With this set of announcements, VMware has solidified its position as a leader in providing a suite of management solutions across its own data center virtualization platform, the VMware Hybrid Cloud Service, Microsoft Hyper-V and Amazon AWS. As more of the data center gets virtualized, virtualization and cloud focused solutions like these from VMware become de-facto enterprise grade solutions since once the enterprise is 100% virtualized there will be no more need for expensive and outdated legacy management solutions from IBM, BMC, CA and HP. Clearly if VMware can help its customers get rid of these legacy management frameworks, the hard dollar ROI associated with their replacement will be enough to fund a large expansion in the estate of virtualized and cloud based data centers.
Bundling the Foundation Edition of vCenter Operations into every edition of vSphere is VMware’s strategy for seeding its customer base with just enough of vC OPS to entice customers to move up and purchase a higher level edition of the suite. However, the least expensive version of vCenter Operation is now $125 per VM instead of $50 per VM. Finally support has been added for monitoring OS instances that run on other hypervisors and other clouds.
Acquiring DynamicOps has kick-started VMware into a heterogeneous virtualization management strategy. This will be demonstrated in detail at VMworld this Fall. We now face a dramatically different virtualization landscape. The focus has now shifted to management – of business critical applications running on multiple virtualization platforms and potentially distributed across internal data centers and public clouds.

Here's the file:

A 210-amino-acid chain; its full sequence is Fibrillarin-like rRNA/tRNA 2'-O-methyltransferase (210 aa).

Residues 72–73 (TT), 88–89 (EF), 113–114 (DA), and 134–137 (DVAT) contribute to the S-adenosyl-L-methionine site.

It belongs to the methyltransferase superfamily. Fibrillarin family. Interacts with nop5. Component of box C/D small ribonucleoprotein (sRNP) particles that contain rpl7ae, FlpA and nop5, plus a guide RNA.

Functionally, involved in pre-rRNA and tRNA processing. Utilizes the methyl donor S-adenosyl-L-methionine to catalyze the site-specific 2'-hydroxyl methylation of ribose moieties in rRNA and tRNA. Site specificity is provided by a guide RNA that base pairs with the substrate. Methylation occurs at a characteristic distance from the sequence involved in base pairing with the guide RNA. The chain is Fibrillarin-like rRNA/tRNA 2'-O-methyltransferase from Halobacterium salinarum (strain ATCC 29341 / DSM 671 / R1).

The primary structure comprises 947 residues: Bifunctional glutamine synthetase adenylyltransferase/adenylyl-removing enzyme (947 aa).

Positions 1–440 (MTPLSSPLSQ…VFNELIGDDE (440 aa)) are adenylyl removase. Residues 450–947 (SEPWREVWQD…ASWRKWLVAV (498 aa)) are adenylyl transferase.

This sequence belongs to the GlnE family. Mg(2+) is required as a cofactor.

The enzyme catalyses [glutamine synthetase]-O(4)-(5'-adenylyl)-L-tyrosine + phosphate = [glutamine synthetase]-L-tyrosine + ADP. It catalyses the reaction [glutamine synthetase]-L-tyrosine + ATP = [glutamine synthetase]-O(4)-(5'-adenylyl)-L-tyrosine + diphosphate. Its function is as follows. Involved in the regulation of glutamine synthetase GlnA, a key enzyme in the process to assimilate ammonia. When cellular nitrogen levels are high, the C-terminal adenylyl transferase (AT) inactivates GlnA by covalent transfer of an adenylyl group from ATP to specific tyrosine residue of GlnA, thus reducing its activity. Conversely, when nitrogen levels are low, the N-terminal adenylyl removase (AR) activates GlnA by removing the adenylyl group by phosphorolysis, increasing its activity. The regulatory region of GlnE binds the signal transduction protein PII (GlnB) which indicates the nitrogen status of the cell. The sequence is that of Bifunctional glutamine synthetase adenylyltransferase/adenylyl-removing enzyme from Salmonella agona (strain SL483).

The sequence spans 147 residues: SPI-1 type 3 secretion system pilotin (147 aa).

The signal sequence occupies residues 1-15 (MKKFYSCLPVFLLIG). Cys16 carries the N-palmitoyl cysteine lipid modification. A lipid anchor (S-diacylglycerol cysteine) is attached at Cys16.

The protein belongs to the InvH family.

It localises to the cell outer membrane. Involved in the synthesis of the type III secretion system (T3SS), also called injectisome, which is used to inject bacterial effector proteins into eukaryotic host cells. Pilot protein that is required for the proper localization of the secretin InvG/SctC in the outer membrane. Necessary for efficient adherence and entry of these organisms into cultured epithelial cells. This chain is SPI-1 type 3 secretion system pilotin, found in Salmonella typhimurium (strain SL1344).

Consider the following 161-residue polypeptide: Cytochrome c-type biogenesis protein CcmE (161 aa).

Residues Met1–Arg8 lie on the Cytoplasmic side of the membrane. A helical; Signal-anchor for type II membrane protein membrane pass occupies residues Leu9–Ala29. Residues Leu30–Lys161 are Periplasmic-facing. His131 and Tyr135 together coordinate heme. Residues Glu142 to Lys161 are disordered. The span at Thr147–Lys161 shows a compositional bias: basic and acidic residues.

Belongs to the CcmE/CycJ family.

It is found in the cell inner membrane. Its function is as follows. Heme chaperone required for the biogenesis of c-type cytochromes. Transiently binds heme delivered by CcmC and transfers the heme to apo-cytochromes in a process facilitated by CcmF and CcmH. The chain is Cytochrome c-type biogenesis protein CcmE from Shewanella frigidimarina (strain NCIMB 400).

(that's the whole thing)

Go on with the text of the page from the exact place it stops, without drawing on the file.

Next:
VMware is going to make progress on its automated service assurance vision this year, with initial steps coming in the Q1/2012 version of vCenter Operations and the initial release of vFabric APM. On the third party vendor front, progress is most likely to come by partnerships between vendors who have interesting pieces of the puzzle, but do not have the entire puzzle themselves. On this front the most interesting vendors are Netuitive, Prelert, Blue Stripe, ExtrHop Networks, and VMTurbo. The wild card in this equation is how service assurance will fit with cloud management and offerings from vendors like DynamicOps, Abiquo, Platform Computing and Gale Technologies.
VMware has articulated and is starting to deliver on a compelling strategy of Automated Operations for its virtualization and cloud platforms. This will precipitate profound changes in the vendor ecosystem as third party vendors partner up and acquire in order to come up with the same depth of functionality that VMware is offering, but on a broader set of platforms (Quest buying VKernel is just the start of this process).
Quest buying vKernel is just the first in a series of steps that Quest will have to take to fully compete with VMware vCenter Operations – and starts the process of determining how the capacity, performance and availability management ecosystem for VMware will react in response.